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BradDaBug

Traveling and passage of time

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Whenever I''m writing for fun, usually the characters need to do some traveling, like traveling from Bigrichcapitaltown to Smallpodunk. Traveling by foot or horseback would require several days IRL (my stories are nearly all medieval style, but I guess this problem would apply to any setting). I don''t want the story to do something like "They left, and two weeks later, they arrived" but I don''t want to have to fill in with just unimportant junk. What to do, what to do. Game Development Wiki

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Just a small thought, if you don''t want to do the "fade out...fade in 2 weeks later" thing, if your story has a secondary storyline, you could use the travel time to focus on it. Also, why do the towns necessarily have to be that far apart?

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you basically end up with the second lord of the rings move...

and they''re running...

and they''re running...

oh look they''re running some more...

and they''re OHH! they''re WALKING...

and they''re running...

and they''re running...

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Cozman has the right idea. If your characters don''t encounter anything interesting or do anything meaningful on their journey, you can cut away to someplace else in the world - say, the place they''re travelling to or from - and catch up on events there. There has to be SOMETHING interesting or eventful happening in the time frame that is relevant to the characters'' arrival, and that could be your transition point. Once you''ve finished with "okay in Smallpodunk, things progressed as follows" you can cut back to your travelers - only 2 weeks later, as they arrive.

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A good way is chapter markers... but I suppose thats just the "Two weeks later" method.

Though, on the doing other things with the story, it''s usually good to use that time to introduce a character that will just be in that part of the story, show what he''s been doing for the few days before the protagonists show up. But, that is more of an anthology method of writing.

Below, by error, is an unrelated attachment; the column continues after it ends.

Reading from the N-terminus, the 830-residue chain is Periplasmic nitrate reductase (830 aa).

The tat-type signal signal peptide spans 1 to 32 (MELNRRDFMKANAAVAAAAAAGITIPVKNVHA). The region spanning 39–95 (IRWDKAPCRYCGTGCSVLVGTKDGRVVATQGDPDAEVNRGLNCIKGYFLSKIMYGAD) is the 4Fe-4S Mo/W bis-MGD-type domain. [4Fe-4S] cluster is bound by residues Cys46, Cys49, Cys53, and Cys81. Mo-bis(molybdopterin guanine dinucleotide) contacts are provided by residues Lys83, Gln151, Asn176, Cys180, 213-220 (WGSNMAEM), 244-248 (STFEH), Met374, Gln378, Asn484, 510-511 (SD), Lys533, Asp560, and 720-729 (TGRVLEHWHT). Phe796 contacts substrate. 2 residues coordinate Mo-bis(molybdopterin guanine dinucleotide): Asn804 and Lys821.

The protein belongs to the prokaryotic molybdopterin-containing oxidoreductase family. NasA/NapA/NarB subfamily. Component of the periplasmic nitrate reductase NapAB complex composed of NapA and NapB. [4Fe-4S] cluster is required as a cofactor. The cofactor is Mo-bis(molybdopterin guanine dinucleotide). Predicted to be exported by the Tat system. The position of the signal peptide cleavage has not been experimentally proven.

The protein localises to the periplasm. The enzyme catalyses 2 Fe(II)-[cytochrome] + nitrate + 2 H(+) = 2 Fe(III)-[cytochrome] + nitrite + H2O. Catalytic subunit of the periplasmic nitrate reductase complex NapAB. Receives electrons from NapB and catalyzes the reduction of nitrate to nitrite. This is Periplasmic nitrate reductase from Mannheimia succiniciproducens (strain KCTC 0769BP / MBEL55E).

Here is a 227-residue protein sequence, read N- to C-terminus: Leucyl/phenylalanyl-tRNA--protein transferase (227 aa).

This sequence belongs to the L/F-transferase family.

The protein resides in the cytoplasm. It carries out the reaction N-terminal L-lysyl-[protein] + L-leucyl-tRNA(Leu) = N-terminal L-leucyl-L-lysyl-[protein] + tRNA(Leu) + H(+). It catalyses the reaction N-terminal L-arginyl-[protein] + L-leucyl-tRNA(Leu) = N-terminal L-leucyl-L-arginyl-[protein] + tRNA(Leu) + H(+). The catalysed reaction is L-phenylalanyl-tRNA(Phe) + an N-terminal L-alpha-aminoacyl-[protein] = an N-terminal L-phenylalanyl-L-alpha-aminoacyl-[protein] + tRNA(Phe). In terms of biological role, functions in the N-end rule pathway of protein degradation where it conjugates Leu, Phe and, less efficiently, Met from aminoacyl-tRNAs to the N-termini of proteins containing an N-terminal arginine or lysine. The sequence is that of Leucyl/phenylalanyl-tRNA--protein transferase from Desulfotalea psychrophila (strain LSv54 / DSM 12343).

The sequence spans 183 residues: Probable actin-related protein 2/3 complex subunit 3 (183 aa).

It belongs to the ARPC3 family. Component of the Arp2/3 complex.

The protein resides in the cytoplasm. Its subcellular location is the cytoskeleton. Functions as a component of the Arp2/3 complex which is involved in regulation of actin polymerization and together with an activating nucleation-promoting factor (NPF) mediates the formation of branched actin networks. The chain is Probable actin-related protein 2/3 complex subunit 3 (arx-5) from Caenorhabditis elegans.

Another good thing might to give the reader a conversation that occured during the journey. I mean, they had to of stopped along the way to pitch camp and sleep for the night, and they surely couldn''t have gone the whole way silent. Figure what they would have been talking about along the way and bunch it up at one camp site. Develop the relationships a bit more, of even give a unique look into a particular character''s personality by showing what he does in his "off" time.

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You could give a short discripton of journey nothing to detailed, or use the that time to for character development.

Something on the lines of this should be enough

"The journey from Nice to Leyon was long and uneventful. The days passed by slowly in the back of that old ox cart, as it rolled through endless golden wheat fields. Sid spent most of the time plucking away at the lute he had puchased before leaving town. Tying to recreate some half remembered song. While Claire poured over a slim text preparing as best she could for awaited us ahead."

-----------------------------------------------------
Writer, Programer, Cook, I'm a Jack of all Trades
Current Design project
Chaos Factor Design Document



[edited by - TechnoGoth on February 26, 2004 5:14:24 PM]

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Also one thing I havent yet seen (it hasnt been implemented because its such a bad idea?) is the use of multiple character viewpoints in rpgs.
For instance you have a group of 3 characters, why can you not move between the different characters to control them at certain intervals, so you get a feel for each characters thoughts and emotions in each scene/section?
Lets say our characters split into two teams, A and B. A has a certain task to perform while B does something else. Focus could be on the first character in A breaking entry(or whatever), then cycle to the character who has to perform the task. Right before he performs the task, switch to what B is doing leaving the player suspended playing through to see what happens with A, but also hook them on B. Its a vicious cycle ;-)

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you should read the book "Centuries" by A. A. Attanasio. It often jumps forward 20, 100, 1000 years at a time.

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Ive been drinking heavily, so excuse the grammer :D

Remembe the show Monkey Magic? All that was was travelling. But instead of just having them show up at towns, iteresting events would happen that would test thier spirits. Like when they got stuck in a snow storm and they all thought of eating each other, and when they thought that sandy ran off an died in the snow they all got really sad and went to look for him, even though he was off drinking warm tea (I think). So yiu just have to have something that emphasises the long journey.

In other words, lets say there is a two week gap between ctiy A and city B. Maybe have it so that you say they leave, but then end the chapter and start back at when they are in the middle of a desert without food or water. They find a cave that has water trickling down walls into the cavern. Look out, side quest!

On the other hand, if nothing interesting at all happens, probably the best thing you can do is start talking about other characters. So you start detailing whats happening with the other characters for a chapter or so, and then once thats finished cut back to the people who have been traveling. Its like having a time period in your story.

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